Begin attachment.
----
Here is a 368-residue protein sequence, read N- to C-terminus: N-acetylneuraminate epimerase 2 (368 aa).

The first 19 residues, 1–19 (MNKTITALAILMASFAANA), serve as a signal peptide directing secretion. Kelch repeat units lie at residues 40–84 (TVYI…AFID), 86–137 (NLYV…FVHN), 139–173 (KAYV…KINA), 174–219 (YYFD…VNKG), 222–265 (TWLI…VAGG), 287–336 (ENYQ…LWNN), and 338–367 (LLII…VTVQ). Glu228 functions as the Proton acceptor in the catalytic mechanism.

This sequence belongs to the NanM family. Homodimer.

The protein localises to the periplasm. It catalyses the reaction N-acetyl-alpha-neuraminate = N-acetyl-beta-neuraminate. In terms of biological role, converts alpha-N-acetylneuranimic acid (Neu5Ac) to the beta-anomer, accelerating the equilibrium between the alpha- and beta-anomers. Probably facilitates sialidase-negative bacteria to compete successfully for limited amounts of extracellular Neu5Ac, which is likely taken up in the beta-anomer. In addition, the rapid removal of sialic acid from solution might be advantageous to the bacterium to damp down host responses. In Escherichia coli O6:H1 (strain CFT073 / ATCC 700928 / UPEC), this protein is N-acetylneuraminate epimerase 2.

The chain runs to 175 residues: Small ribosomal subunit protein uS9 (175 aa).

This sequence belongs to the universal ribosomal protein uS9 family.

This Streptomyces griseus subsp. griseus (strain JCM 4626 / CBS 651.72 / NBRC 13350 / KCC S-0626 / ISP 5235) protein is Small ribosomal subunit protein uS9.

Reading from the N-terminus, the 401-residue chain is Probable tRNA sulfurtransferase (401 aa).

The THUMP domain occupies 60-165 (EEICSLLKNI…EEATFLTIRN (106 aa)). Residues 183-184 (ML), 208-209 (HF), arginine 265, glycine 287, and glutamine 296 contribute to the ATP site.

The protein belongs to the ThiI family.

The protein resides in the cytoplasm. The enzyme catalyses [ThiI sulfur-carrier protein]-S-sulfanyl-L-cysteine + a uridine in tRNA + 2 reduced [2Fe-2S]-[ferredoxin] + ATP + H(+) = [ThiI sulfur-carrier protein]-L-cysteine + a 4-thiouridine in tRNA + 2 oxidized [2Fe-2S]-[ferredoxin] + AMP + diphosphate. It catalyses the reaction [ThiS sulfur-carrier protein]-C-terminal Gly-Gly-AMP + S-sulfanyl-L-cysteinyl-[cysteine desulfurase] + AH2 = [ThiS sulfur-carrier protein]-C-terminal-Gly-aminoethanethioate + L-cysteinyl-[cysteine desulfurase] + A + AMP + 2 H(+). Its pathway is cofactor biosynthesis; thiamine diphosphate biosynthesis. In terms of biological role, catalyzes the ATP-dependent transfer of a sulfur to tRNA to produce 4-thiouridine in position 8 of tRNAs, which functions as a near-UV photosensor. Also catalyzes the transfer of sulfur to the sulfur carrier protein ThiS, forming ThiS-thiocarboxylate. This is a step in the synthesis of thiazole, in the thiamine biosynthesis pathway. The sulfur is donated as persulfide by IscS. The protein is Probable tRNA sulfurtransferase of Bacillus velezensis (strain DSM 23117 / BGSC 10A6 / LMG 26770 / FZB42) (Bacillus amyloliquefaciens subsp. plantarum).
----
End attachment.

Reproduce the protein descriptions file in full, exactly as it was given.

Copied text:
Here is a 368-residue protein sequence, read N- to C-terminus: N-acetylneuraminate epimerase 2 (368 aa).

The first 19 residues, 1–19 (MNKTITALAILMASFAANA), serve as a signal peptide directing secretion. Kelch repeat units lie at residues 40–84 (TVYI…AFID), 86–137 (NLYV…FVHN), 139–173 (KAYV…KINA), 174–219 (YYFD…VNKG), 222–265 (TWLI…VAGG), 287–336 (ENYQ…LWNN), and 338–367 (LLII…VTVQ). Glu228 functions as the Proton acceptor in the catalytic mechanism.

This sequence belongs to the NanM family. Homodimer.

The protein localises to the periplasm. It catalyses the reaction N-acetyl-alpha-neuraminate = N-acetyl-beta-neuraminate. In terms of biological role, converts alpha-N-acetylneuranimic acid (Neu5Ac) to the beta-anomer, accelerating the equilibrium between the alpha- and beta-anomers. Probably facilitates sialidase-negative bacteria to compete successfully for limited amounts of extracellular Neu5Ac, which is likely taken up in the beta-anomer. In addition, the rapid removal of sialic acid from solution might be advantageous to the bacterium to damp down host responses. In Escherichia coli O6:H1 (strain CFT073 / ATCC 700928 / UPEC), this protein is N-acetylneuraminate epimerase 2.

The chain runs to 175 residues: Small ribosomal subunit protein uS9 (175 aa).

This sequence belongs to the universal ribosomal protein uS9 family.

This Streptomyces griseus subsp. griseus (strain JCM 4626 / CBS 651.72 / NBRC 13350 / KCC S-0626 / ISP 5235) protein is Small ribosomal subunit protein uS9.

Reading from the N-terminus, the 401-residue chain is Probable tRNA sulfurtransferase (401 aa).

The THUMP domain occupies 60-165 (EEICSLLKNI…EEATFLTIRN (106 aa)). Residues 183-184 (ML), 208-209 (HF), arginine 265, glycine 287, and glutamine 296 contribute to the ATP site.

The protein belongs to the ThiI family.

The protein resides in the cytoplasm. The enzyme catalyses [ThiI sulfur-carrier protein]-S-sulfanyl-L-cysteine + a uridine in tRNA + 2 reduced [2Fe-2S]-[ferredoxin] + ATP + H(+) = [ThiI sulfur-carrier protein]-L-cysteine + a 4-thiouridine in tRNA + 2 oxidized [2Fe-2S]-[ferredoxin] + AMP + diphosphate. It catalyses the reaction [ThiS sulfur-carrier protein]-C-terminal Gly-Gly-AMP + S-sulfanyl-L-cysteinyl-[cysteine desulfurase] + AH2 = [ThiS sulfur-carrier protein]-C-terminal-Gly-aminoethanethioate + L-cysteinyl-[cysteine desulfurase] + A + AMP + 2 H(+). Its pathway is cofactor biosynthesis; thiamine diphosphate biosynthesis. In terms of biological role, catalyzes the ATP-dependent transfer of a sulfur to tRNA to produce 4-thiouridine in position 8 of tRNAs, which functions as a near-UV photosensor. Also catalyzes the transfer of sulfur to the sulfur carrier protein ThiS, forming ThiS-thiocarboxylate. This is a step in the synthesis of thiazole, in the thiamine biosynthesis pathway. The sulfur is donated as persulfide by IscS. The protein is Probable tRNA sulfurtransferase of Bacillus velezensis (strain DSM 23117 / BGSC 10A6 / LMG 26770 / FZB42) (Bacillus amyloliquefaciens subsp. plantarum).